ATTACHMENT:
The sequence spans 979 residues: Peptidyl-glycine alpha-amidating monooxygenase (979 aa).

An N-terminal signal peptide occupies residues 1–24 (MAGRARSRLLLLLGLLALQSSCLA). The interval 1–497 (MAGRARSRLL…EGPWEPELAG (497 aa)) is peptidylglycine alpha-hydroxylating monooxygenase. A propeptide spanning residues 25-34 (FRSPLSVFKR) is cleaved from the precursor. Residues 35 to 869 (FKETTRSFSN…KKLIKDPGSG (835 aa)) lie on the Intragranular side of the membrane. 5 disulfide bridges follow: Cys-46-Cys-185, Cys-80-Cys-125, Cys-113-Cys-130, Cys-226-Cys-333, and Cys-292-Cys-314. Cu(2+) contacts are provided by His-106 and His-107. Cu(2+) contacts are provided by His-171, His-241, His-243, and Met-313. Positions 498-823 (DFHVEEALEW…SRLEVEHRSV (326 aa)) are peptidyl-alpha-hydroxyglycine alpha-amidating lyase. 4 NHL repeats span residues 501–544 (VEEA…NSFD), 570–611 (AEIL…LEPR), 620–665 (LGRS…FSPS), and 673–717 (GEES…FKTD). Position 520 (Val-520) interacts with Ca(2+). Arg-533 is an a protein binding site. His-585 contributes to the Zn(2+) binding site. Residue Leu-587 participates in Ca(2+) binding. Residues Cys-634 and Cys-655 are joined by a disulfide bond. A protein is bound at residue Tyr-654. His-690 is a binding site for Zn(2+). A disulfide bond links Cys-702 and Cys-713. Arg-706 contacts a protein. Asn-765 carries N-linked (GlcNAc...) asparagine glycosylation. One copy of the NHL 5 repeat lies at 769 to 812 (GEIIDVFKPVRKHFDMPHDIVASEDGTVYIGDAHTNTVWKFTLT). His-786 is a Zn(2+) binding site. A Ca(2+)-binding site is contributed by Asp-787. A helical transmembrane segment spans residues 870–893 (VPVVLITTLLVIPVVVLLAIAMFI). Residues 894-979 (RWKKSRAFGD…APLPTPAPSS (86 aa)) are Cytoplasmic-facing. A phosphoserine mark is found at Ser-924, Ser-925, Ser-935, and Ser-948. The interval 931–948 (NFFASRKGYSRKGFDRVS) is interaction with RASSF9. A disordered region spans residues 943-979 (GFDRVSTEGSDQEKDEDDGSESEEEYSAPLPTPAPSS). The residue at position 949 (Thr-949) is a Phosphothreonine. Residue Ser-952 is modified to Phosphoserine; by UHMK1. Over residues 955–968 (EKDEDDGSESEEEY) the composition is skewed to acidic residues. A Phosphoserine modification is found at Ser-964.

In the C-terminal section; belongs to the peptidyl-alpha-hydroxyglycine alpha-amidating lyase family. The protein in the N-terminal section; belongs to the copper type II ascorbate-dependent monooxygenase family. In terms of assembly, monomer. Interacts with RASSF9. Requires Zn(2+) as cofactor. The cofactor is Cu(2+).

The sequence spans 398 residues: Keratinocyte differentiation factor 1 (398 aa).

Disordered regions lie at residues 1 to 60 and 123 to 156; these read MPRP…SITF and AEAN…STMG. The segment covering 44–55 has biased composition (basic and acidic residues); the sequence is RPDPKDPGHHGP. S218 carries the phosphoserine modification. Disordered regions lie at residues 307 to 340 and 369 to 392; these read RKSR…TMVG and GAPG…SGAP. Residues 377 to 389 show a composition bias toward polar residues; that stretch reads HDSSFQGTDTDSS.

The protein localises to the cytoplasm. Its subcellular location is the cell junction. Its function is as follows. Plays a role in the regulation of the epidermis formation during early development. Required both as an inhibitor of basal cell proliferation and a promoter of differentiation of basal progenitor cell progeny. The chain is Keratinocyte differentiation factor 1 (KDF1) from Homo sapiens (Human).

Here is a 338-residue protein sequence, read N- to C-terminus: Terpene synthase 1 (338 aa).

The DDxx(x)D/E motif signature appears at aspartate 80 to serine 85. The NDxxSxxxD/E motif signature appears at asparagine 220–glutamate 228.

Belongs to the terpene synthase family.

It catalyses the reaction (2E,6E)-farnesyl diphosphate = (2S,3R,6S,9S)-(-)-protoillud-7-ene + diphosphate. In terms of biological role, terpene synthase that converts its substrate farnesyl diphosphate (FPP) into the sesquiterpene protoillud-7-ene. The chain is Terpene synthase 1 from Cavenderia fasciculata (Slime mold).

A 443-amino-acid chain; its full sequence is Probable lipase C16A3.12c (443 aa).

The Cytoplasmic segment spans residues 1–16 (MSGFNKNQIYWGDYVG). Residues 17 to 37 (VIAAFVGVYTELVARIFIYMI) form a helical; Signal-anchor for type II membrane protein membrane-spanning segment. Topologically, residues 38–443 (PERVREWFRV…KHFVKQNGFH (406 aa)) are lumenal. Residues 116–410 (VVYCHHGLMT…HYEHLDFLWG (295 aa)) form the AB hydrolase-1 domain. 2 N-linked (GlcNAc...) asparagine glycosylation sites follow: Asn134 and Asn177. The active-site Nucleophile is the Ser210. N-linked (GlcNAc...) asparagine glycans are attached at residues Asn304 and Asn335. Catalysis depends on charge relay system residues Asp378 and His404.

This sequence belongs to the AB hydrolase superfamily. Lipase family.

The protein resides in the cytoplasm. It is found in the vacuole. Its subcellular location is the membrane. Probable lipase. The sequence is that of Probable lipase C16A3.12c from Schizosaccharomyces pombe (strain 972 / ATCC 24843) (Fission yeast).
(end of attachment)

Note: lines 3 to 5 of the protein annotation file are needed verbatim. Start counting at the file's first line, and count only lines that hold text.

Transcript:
In the C-terminal section; belongs to the peptidyl-alpha-hydroxyglycine alpha-amidating lyase family. The protein in the N-terminal section; belongs to the copper type II ascorbate-dependent monooxygenase family. In terms of assembly, monomer. Interacts with RASSF9. Requires Zn(2+) as cofactor. The cofactor is Cu(2+).

The sequence spans 398 residues: Keratinocyte differentiation factor 1 (398 aa).

Disordered regions lie at residues 1 to 60 and 123 to 156; these read MPRP…SITF and AEAN…STMG. The segment covering 44–55 has biased composition (basic and acidic residues); the sequence is RPDPKDPGHHGP. S218 carries the phosphoserine modification. Disordered regions lie at residues 307 to 340 and 369 to 392; these read RKSR…TMVG and GAPG…SGAP. Residues 377 to 389 show a composition bias toward polar residues; that stretch reads HDSSFQGTDTDSS.